Scribd has reintroduced an unlimited audiobook and ebook subscription system. The company has been feverishly developing this new system over the past six months and the primary intention is to make it financially viable and appealing to all of the users who quit when Scribd adopted the credit system.
Andrew Weinstein is the Vice President of Content Acquisition at Scribd and told Good e-Reader in an exclusive interview that they took into account what went wrong the first time and have developed something more sustainable.
The new Scribd system allows people to read as many ebooks, magazine, newspapers, sheet music and audiobooks every month they remain a subscriber. Casual readers who make read a few books a month from major publishers will find the Scribd service compelling. Power readers on the other hand will find themselves throttled, and I don’t mean physically strangled. After a person has read an arbitrary number of titles they will no longer have access to the entire Scribd catalog and instead will only be able to read from a limited list. They will receive a popup message or notification letting them know they surpassed their quota. Once an account has been limited the only thing they won’t be able to read on demand are books that just came out and are considered frontlist. The throatting system will be removed from a users account at the start of their next billing cycle.
Throttling is a contentious issue, but your internet service provider has been doing it for years. AT&T, Verizon or T-Mobile all offer unlimited plans that are appealing to casual users. If you are watching a ton of Youtube, playing games or watching live streams you will consume a ton of data. Whenever a certain threshold has been met, the internet speed decreases from LTE to 3G and if you continue to consume data at a ravenous pace, 2G access will be in your future. This is sort of what Scribd is doing with their crazy readers who simply can’t get enough literature, they are just limiting the catalog.
Scribd told me that in order to remain profitable they need to be able to maintain some semblance of control over the most voracious readers. Publishers are paid after a certain percentage of pages have been read, not entire books. This business model has been adopted by the big five and is non negotiable.
Scribd has not divulged the exact number of books someone has to read before their catalog becomes limited. My feeling is that it is not set in stone, since the service is only going live today. They will likely tweek it once there is enough data coming in and they can monitor reading habits.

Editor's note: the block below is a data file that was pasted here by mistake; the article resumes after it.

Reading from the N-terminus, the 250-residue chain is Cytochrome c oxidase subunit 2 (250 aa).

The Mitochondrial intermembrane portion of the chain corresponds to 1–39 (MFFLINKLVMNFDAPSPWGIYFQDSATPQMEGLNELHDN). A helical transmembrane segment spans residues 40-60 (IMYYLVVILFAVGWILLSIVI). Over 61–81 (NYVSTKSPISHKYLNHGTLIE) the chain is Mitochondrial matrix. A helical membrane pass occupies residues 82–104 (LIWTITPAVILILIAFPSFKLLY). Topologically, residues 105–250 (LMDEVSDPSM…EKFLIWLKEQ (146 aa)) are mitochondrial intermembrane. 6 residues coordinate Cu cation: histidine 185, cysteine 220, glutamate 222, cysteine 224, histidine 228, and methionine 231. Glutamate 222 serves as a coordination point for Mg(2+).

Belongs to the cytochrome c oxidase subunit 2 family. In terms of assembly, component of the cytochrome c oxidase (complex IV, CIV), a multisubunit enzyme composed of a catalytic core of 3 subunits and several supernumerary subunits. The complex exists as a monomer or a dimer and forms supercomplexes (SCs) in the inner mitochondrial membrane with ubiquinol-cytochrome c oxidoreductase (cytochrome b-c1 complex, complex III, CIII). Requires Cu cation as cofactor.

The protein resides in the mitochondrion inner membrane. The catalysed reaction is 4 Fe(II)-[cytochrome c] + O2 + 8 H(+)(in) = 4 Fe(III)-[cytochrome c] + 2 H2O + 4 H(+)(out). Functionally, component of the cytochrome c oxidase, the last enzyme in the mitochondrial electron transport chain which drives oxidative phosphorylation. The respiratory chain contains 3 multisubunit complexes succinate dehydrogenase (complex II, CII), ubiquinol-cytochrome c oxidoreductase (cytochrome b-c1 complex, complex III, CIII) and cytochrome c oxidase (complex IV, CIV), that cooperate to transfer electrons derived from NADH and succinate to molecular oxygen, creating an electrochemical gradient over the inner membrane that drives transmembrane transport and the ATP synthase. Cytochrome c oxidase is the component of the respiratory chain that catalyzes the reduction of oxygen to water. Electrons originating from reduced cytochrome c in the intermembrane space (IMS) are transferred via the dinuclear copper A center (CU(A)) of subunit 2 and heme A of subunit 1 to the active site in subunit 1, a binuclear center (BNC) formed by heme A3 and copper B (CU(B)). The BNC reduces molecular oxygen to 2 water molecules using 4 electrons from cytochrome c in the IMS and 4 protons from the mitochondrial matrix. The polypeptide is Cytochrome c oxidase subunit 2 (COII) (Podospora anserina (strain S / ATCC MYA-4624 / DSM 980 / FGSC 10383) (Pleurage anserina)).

Amazon Kindle Unlimited is the primary competition of Scribd, but it is only available in select countries and does not carry many titles from major publishers. The vast majority of titles are from Amazon’s own imprints and indie authors. There are some flagship titles available in order to sell the system such as Harry Potter, but most people have already read them. Scribd is available globally on Android and iOS.
Over the years Scribd has transformed their business model and incurred the ire of thousands of users and the media. They initially launched in 2009 as a business document file share site and in 2013 they launched their unlimited ebook subscription service. Many different publishers eventually come on board and Scribd experimented with other content such as comics and podcasts. In 2015 Scribd discovered that people loved romance and erotica and were reading a book a day, sometimes 40 books a month. In order to stop losing money they culled 200,000 titles from their catalog to stem the financial bleeding. When 2016 rolled around Scribd could not deny that they were close to going bankrupt and they had to change their business form an unlimited model to a credit based one. Users were then issued a certain number of credits each month that they could redeem for something that caught their interest, but what ended up happening was that people hoarded their credits so they could eventually go on a reading binge and the rest fled the platform.
Scribd basically learned from everything that went wrong with the first iteration of the platform and saw all of their competition flee the battlefield (Oyster, Entitle etall). Reintroducing their platform at this juncture was a smart business move. The big question is, how will users respond? Will people give Scribd a second chance and pay their monthly subscription fee to casually read? Will the throttling system be a deal breaker? How will Scribd inform all of their users about the reintroduction of the Unlimited model? Will they send out newsletters, emails or smoke signals? It is too soon to make a judgement call, but for readers in the western world who speak English and want to read all of the latest bestselling titles, Scribd is the only game in town.